Well it is the end of February, and like instinct drawing birds to migrate, information security people are drawn to San Francisco for the RSA Conference. In some ways, RSA represents the security state of the union. This will be my 11th or so RSA Conference. It seems like every year the show seems bigger, the exhibits more grand, the sessions more interesting, and the parties more extravagant. This year's RSA is going to be the biggest and perhaps the best yet.
First of all, the RSA Conference folks have now taken over the North, South and West concourses of the Moscone Center. This has resulted in a lot more exhibit space for vendors. This should alleviate the problem over the last few years where there were just more security vendors than there was exhibit space. With larger exhibit halls, there will be more vendors hawking their wares. I am always amazed at the size and expense of the exhibit booths at RSA. I have a feeling that this year will be the biggest yet.
But RSA is not just an exhibit hall. There is literally a session for everyone. The keynotes from leading thinkers and vendors in security all the way to Stephen Colbert, are usually standing room-only events. This year they will webcast the keynotes into other parts of the Moscone Center so everyone can listen and watch.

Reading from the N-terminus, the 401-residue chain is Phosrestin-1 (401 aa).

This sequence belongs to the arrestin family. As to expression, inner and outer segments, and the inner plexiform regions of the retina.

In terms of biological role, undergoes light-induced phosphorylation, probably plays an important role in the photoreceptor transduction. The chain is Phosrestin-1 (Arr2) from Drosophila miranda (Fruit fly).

Beyond keynotes there is a full (and I do mean full) schedule of multi-track sessions dealing with just about every aspect of information security, risk management, and the business of security. There are also peer-to-peer sessions, which are small intimate gatherings that are more interactive than presentation.
Just about every security organization you can think of has a meeting, press gathering or reception. Trusted Computing Group, ISC2, ISSA are all represented. Some of the organization's meetings have risen to the level of being conferences on their own. The Cloud Security Alliance, for instance, has a full conference on the Monday of RSA week.
In fact, there is an entire ecosystem of satellite conferences around RSA. Bsides San Francisco is perhaps the largest or at worst second largest of the popular Bsides that pop up around the world. Amercia's Growth Capital holds its annual investment conference in the security industry the Monday of RSA week every year over at the Westin Hotel. Usually up to 100 security industry CEOs present to an audience of VCs, bankers, and other security industry executives at the AGC conference. Additionally, the panels at AGC are chock full of industry luminaries discussing the leading challenges in information security.
This year there is the anti-RSA conference, Trustycon, which came in response to RSA allegedly giving the NSA a backdoor into their products. While the organizers of Trustycon vow that this is more than just a one-year knee-jerk reaction, time will tell if it becomes just a footnote in history around the whole NSA affair.